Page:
Locust Plague: Crisis Within A Crisis

This photo shows swarms of locusts flying in a residential area in the southwestern city of Quetta in Pakistan on 12 June, 2020. (AFP Photo)

Much has happened this year. From 2019-2020 Australian bushfires – also known as the Black Summer – to intense heat with severe drought conditions developing in multiple Asian countries and of course, the COVID-19 pandemic which has taken over half a million lives worldwide. 

Conspiracy theorists citing the Mayan calendar and even the Bible claim that the end of the world is upon us. One of the passages that has been shared online among these theorists is about a locust plague – which was mentioned in biblical stories.

Locust infestations are nothing new and far less interesting than ‘doomsday’ conspiracies. But they are detrimental to crops and could affect food security. There were locust plagues throughout the world in the 1920s, 1930s, 1940s, 1960s, 1980s and the early 2000s. 

"As long as humans have recorded history, locusts have been affecting our livelihood,” said Hojun Song, an entomologist at Texas A&M University. 

Nevertheless, climate change could make the plagues worse. 

Source: Various

Earlier this year, locusts – a type of grasshopper which form enormous swarms that spread across regions, descended upon East Africa. As of mid-April, the World Bank reported that 23 countries have been affected; nine in the wider East Africa region, 11 in North Africa and the Middle East and three in South Asia. 

On 30 June, it was reported that the crisis had hit Lao PDR’s Phongsaly province located in the extreme north of the country. Local media reported that nearly five hectares of dry season rice and other crops had been destroyed by locusts. The damage caused by the insects is estimated to be around LAK24,885,000 (US$13,890). 

This is not the first case of a locust plague in Lao. It was reported that back in 2017, the Northern provinces of Huaphan, LuangPrabang, Oudomxay, Phongsaly and Xieng Khuang were invaded by locusts. A few months before that at the end of 2016, authorities reported that locusts had laid eggs in 640 places in an area of more than 9,000 hectares. 

This year’s locust infestations in Ethiopia and Somalia were the biggest in 25 years. 

Shakeel Khan, sector specialist for the Food and Agriculture Organisation (FAO) of the United Nations (UN) in Pakistan said that global warming had extended the locusts’ breeding period, which has led to damage on an unprecedented scale.

According to the World Bank, climate change is a key driver of the current locust outbreak. The organisation stated that unusual weather conditions generated strong cyclones and heavy rains in the Arabian Peninsula that triggered higher than normal vegetation growth – ideal conditions for locusts to feed on and surge.

“Rising sea temperatures are expected to lead to more extreme rainfall – creating enabling conditions for hatching and breeding. Cyclones that disperse the swarms are getting stronger and more frequent,” noted the World Bank in its latest response on the locust crisis.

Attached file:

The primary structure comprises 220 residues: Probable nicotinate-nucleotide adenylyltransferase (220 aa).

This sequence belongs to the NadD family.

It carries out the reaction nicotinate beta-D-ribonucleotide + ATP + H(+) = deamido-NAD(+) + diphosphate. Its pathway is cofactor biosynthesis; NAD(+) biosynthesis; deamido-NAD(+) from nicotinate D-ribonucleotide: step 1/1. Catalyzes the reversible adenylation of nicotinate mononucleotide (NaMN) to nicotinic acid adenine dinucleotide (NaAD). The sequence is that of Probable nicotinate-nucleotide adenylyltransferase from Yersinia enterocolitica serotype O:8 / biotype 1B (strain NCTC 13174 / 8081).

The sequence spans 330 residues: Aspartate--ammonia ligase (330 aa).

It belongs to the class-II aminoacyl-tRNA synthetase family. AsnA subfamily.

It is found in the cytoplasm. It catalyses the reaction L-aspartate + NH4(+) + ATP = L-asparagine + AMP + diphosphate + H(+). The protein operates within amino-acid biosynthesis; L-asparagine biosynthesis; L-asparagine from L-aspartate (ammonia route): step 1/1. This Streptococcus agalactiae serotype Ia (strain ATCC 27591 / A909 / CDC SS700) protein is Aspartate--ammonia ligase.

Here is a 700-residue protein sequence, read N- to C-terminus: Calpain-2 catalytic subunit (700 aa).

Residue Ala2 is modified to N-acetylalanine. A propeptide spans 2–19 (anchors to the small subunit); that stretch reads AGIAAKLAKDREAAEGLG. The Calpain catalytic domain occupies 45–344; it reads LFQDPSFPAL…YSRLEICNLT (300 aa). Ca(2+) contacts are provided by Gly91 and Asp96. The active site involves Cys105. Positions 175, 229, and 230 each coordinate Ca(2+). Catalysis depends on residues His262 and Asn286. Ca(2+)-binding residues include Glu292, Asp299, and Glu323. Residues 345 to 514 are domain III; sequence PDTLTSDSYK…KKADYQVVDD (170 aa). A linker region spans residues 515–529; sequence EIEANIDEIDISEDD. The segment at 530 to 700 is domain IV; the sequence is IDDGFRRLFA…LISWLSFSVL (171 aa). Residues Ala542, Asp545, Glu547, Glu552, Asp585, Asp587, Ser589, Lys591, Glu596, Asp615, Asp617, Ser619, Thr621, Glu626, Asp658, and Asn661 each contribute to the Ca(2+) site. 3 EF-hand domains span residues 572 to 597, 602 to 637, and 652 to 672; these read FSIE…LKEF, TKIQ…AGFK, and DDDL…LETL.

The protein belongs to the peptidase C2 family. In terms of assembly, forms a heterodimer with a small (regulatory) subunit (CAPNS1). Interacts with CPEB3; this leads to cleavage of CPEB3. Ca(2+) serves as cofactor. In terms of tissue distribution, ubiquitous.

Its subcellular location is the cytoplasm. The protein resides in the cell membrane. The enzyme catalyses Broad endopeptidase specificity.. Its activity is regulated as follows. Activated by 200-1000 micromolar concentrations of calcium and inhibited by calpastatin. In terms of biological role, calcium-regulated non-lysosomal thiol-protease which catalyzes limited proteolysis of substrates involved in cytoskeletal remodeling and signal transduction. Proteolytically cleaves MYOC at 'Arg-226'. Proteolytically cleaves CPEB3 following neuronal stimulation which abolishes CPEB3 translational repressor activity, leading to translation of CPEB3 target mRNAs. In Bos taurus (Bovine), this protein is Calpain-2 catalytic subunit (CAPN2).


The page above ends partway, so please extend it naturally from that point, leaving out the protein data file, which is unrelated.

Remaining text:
Food Security

Locusts are ferocious eaters. The swarms only want to find new food, feast and breed.

“They're not coming to harm us,” said Hojun Song. “They're coming to take advantage of the resources they see as their food.”

The FAO stated that a swarm of just one square kilometre can consume as much food as 35,000 people would eat in a single day. 

“When they do descend, they can have almost total devastation,” explained Rick Overson of Arizona State University's Global Locust Initiative. 

“They can cause 50 percent to 80 percent of crops to be destroyed, depending on the time (of year),” he added.

Unfortunately, many of the countries slammed with the current locust crisis are already hampered by other crises such as recessions, natural disasters, poverty, conflicts – and now, the COVID-19 pandemic.

Within the East African region where the outbreak is severe, 24 million people are food insecure and eight million are internally displaced. The locusts further threaten their food security and their ability to access pasture for livestock, said the World Bank. These impacts on the food cycle could devastatingly jeopardise livelihoods and further push people into deep poverty. 


During the locust outbreak in Lao three years ago, officials from the agriculture and forestry offices worked with the Ministry of Agriculture and Forestry, local authorities and villagers to control the insect population by destroying eggs and spraying pesticides, reported local media. The government of China also equipped Lao’s Agriculture Department with over 20 vehicles, 1,100 machines, 1,000 protective suits and other equipment that year to fend off the invading swarms.

This year, the World Bank said it is coordinating closely with the FAO, other partner organisations and countries to develop “integrated pest management plans and to support countries to undertake safe and effective control operation.”

2020 has presented numerous challenges for governments, nations worldwide and especially vulnerable groups. Taken together – the COVID-19 outbreak and the locust plague – these two crises have the potential to generate the perfect conditions for famine, disease and increased poverty, stated the World Bank.

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